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Cariban: Drug to help women who suffer severe pregnancy sickness to be available by January

Cariban is prescribed and available in the Coombe, Rotunda and Holles Street maternity hospitals and has been for many years.

Image: Alamy Stock Photo

WOMEN WHO SUFFER from extreme sickness during pregnancy will get access to a life-changing drug free of charge by January, according to Health Minister Stephen Donnelly. 

The drug, known as Cariban, is currently unavailable on the drugs payment scheme or medical card.

Women impacted by severe vomiting, known as Hyperemesis Gravidarum or HG, have called for the State to reimburse Cariban, which can cost up to €3,000 over the course of a pregnancy. 

HG can profoundly debilitate those who suffer with it. While a majority of women experience regular morning sickness (which can actually occur at any time of the day), HG is a lot more serious and can often mean multiple hospitalisations.

Yesterday’s budget set out that funding of €1 million would be set aside to facilitate reimbursement of drug. 

Cariban will be fully reimbursed when prescribed by a consultant obstetrician for the treatment of Nausea and Vomiting during Pregnancy (NVP), The Journal has been advised.

However, questions have been asked by campaigners as to why their GP cannot provide the prescription. 

Speaking to The Journal this afternoon, the health minister acknowledged those whose advocacy on the matter had put the issue “front and centre”, stating that it is through this advocacy that the provision was included in Budget 2023.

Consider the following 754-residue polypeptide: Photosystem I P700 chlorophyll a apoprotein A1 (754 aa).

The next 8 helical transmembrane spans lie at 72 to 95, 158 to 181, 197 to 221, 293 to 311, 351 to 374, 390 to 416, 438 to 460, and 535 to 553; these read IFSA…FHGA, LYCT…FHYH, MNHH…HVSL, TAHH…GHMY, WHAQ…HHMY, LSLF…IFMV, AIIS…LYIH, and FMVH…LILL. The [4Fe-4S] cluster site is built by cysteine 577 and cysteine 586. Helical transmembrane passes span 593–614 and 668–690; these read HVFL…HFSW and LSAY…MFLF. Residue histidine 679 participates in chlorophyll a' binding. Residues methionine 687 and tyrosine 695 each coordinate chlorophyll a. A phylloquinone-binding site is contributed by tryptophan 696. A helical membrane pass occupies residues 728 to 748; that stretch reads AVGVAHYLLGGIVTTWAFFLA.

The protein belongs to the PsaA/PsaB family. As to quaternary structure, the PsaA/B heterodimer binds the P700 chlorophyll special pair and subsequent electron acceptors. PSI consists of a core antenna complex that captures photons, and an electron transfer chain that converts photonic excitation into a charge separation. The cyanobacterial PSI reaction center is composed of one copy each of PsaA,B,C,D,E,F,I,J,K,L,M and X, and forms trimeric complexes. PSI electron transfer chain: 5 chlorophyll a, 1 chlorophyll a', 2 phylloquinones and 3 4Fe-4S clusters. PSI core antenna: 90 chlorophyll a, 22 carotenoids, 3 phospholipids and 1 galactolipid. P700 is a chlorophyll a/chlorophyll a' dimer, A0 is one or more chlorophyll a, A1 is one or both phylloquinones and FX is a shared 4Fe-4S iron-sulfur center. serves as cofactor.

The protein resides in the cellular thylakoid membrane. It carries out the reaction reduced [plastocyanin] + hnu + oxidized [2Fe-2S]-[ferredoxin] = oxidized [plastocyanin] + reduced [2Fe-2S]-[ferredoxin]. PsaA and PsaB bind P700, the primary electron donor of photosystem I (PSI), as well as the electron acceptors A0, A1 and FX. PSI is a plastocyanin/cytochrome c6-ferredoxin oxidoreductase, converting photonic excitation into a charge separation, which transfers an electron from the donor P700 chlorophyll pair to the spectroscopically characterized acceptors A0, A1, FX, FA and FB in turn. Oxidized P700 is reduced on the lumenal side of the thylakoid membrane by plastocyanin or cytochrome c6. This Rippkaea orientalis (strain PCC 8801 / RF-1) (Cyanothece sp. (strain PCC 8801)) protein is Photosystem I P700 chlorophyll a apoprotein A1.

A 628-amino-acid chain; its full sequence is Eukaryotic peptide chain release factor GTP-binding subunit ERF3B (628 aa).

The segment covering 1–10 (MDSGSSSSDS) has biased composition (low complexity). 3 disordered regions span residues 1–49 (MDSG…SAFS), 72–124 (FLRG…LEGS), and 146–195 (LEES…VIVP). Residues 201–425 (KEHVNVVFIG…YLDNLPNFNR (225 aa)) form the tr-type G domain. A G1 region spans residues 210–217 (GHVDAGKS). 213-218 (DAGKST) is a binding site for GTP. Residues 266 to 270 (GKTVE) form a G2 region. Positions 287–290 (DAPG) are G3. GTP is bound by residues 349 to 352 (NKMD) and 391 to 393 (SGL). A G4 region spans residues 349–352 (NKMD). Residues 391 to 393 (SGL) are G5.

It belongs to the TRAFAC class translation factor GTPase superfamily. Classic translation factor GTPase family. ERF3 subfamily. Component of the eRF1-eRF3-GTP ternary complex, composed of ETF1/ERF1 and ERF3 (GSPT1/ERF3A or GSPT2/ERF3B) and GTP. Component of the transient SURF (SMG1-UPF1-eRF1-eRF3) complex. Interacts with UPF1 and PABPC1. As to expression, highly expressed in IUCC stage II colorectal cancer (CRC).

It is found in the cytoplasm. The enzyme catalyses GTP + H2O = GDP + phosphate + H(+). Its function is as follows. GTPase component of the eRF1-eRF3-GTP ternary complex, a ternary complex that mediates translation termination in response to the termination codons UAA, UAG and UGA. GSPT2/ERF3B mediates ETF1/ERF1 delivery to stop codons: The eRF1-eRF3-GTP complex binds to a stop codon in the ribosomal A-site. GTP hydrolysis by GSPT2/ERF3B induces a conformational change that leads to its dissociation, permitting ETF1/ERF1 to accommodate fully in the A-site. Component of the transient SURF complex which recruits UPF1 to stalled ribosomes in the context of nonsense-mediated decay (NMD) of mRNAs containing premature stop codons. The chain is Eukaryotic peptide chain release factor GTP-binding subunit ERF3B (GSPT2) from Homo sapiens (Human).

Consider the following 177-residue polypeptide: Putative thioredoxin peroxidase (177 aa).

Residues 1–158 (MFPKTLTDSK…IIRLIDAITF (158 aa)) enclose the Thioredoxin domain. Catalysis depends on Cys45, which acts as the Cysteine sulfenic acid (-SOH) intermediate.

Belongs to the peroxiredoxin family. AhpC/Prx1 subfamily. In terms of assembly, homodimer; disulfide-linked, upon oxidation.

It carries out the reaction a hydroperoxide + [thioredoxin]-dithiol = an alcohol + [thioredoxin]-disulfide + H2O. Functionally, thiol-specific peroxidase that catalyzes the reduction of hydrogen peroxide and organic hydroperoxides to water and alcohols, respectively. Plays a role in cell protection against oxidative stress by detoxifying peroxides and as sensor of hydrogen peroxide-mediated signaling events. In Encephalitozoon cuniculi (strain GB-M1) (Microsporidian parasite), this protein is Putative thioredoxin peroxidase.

“We are going to put the clinical pathways in place now,” said Donnelly. 

The minister said he sought a report from a specialised group within the Department of Health as to how it might work that this drug could be dispensed to women. 

“What they have recommended at the moment is that it be made available on prescription from a obstetrician, from a treating obstetrician. I want to look at that now,” he said, adding that some people are asking “legitimate questions” as to why their GP cannot prescribe the drug.

“We will also have to engage in negotiations with the suppliers [of the drug],” he added. 

“The issue we have to address is, as it is not a prescribed medicine, we can’t just add it to a list and drop it into an existing process,” said Donnelly. 

“So it is just going to take a little bit of time to reach agreement,” he added. 

Cariban is prescribed and available in the Coombe, Rotunda and Holles Street maternity hospitals and has been for many years. 

However, one of the obstacles to the State reimbursing for the drug is the Health Products Regulatory Authority (HPRA) advised the minister that Cariban is currently not licensed for use in Ireland.  

To be considered for a license in Ireland, the company marketing the product needs to make an application to the HPRA.

Where a medicine is not authorised in Ireland, a licensed wholesaler may import it if it has been prescribed by a doctor for a patient under his or her care. 

The decision to prescribe or not prescribe any treatment for an individual patient is a decision for the treating clinician, in consultation with their patient, it is understood. 

There were also issues in the past when the department classified the drug as a food supplement, something it later u-turned on

Responding to whether €1 million will be enough funding as many women pay thousands for one course of the drug over the nine months of pregnancy, the minister said: 

“What I can tell you is whatever is the amount of money that is required, that meet the clinical criteria, we will make that amount of funding available.”

When asked when women can expect to have access to the drug, he said:

“Certainly I would hope to have that in place by January.”

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